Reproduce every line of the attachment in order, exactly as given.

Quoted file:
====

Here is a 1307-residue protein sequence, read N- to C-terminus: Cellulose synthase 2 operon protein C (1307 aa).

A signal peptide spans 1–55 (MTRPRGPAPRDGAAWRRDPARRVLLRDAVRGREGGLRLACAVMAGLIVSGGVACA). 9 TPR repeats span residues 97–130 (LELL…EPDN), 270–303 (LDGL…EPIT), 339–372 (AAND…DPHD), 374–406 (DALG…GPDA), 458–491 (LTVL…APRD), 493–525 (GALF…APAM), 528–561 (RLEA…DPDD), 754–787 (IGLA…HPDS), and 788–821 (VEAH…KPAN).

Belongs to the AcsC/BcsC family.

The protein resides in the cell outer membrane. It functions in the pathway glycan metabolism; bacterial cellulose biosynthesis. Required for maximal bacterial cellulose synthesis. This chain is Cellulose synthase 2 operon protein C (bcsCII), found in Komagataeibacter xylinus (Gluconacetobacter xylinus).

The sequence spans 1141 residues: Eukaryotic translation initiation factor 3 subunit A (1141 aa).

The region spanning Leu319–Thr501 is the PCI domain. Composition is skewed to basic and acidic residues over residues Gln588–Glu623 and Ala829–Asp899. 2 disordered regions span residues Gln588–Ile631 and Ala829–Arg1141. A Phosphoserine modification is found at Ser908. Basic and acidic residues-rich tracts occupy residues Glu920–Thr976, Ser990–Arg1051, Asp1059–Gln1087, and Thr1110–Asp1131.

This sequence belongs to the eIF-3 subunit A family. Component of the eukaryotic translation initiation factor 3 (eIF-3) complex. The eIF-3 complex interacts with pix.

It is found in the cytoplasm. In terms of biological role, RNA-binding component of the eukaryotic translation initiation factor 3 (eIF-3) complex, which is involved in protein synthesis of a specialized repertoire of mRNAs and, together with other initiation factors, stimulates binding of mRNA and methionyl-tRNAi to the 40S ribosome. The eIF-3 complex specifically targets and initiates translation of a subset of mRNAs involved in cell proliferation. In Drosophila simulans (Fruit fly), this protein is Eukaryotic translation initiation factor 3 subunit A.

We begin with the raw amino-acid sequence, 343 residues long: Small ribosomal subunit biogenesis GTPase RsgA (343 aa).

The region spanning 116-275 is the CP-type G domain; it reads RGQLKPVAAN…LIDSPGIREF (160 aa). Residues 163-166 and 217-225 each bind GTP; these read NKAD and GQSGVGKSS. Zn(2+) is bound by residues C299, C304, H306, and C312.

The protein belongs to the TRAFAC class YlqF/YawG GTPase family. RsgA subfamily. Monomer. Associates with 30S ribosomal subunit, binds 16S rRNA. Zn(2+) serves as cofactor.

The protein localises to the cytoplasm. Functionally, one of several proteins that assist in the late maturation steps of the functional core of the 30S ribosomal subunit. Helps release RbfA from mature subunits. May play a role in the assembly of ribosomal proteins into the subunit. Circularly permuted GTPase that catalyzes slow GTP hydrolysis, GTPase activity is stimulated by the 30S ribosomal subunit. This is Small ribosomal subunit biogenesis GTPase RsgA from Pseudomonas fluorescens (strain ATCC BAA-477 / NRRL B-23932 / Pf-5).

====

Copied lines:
Here is a 1307-residue protein sequence, read N- to C-terminus: Cellulose synthase 2 operon protein C (1307 aa).

A signal peptide spans 1–55 (MTRPRGPAPRDGAAWRRDPARRVLLRDAVRGREGGLRLACAVMAGLIVSGGVACA). 9 TPR repeats span residues 97–130 (LELL…EPDN), 270–303 (LDGL…EPIT), 339–372 (AAND…DPHD), 374–406 (DALG…GPDA), 458–491 (LTVL…APRD), 493–525 (GALF…APAM), 528–561 (RLEA…DPDD), 754–787 (IGLA…HPDS), and 788–821 (VEAH…KPAN).

Belongs to the AcsC/BcsC family.

The protein resides in the cell outer membrane. It functions in the pathway glycan metabolism; bacterial cellulose biosynthesis. Required for maximal bacterial cellulose synthesis. This chain is Cellulose synthase 2 operon protein C (bcsCII), found in Komagataeibacter xylinus (Gluconacetobacter xylinus).

The sequence spans 1141 residues: Eukaryotic translation initiation factor 3 subunit A (1141 aa).

The region spanning Leu319–Thr501 is the PCI domain. Composition is skewed to basic and acidic residues over residues Gln588–Glu623 and Ala829–Asp899. 2 disordered regions span residues Gln588–Ile631 and Ala829–Arg1141. A Phosphoserine modification is found at Ser908. Basic and acidic residues-rich tracts occupy residues Glu920–Thr976, Ser990–Arg1051, Asp1059–Gln1087, and Thr1110–Asp1131.

This sequence belongs to the eIF-3 subunit A family. Component of the eukaryotic translation initiation factor 3 (eIF-3) complex. The eIF-3 complex interacts with pix.

It is found in the cytoplasm. In terms of biological role, RNA-binding component of the eukaryotic translation initiation factor 3 (eIF-3) complex, which is involved in protein synthesis of a specialized repertoire of mRNAs and, together with other initiation factors, stimulates binding of mRNA and methionyl-tRNAi to the 40S ribosome. The eIF-3 complex specifically targets and initiates translation of a subset of mRNAs involved in cell proliferation. In Drosophila simulans (Fruit fly), this protein is Eukaryotic translation initiation factor 3 subunit A.

We begin with the raw amino-acid sequence, 343 residues long: Small ribosomal subunit biogenesis GTPase RsgA (343 aa).

The region spanning 116-275 is the CP-type G domain; it reads RGQLKPVAAN…LIDSPGIREF (160 aa). Residues 163-166 and 217-225 each bind GTP; these read NKAD and GQSGVGKSS. Zn(2+) is bound by residues C299, C304, H306, and C312.

The protein belongs to the TRAFAC class YlqF/YawG GTPase family. RsgA subfamily. Monomer. Associates with 30S ribosomal subunit, binds 16S rRNA. Zn(2+) serves as cofactor.

The protein localises to the cytoplasm. Functionally, one of several proteins that assist in the late maturation steps of the functional core of the 30S ribosomal subunit. Helps release RbfA from mature subunits. May play a role in the assembly of ribosomal proteins into the subunit. Circularly permuted GTPase that catalyzes slow GTP hydrolysis, GTPase activity is stimulated by the 30S ribosomal subunit. This is Small ribosomal subunit biogenesis GTPase RsgA from Pseudomonas fluorescens (strain ATCC BAA-477 / NRRL B-23932 / Pf-5).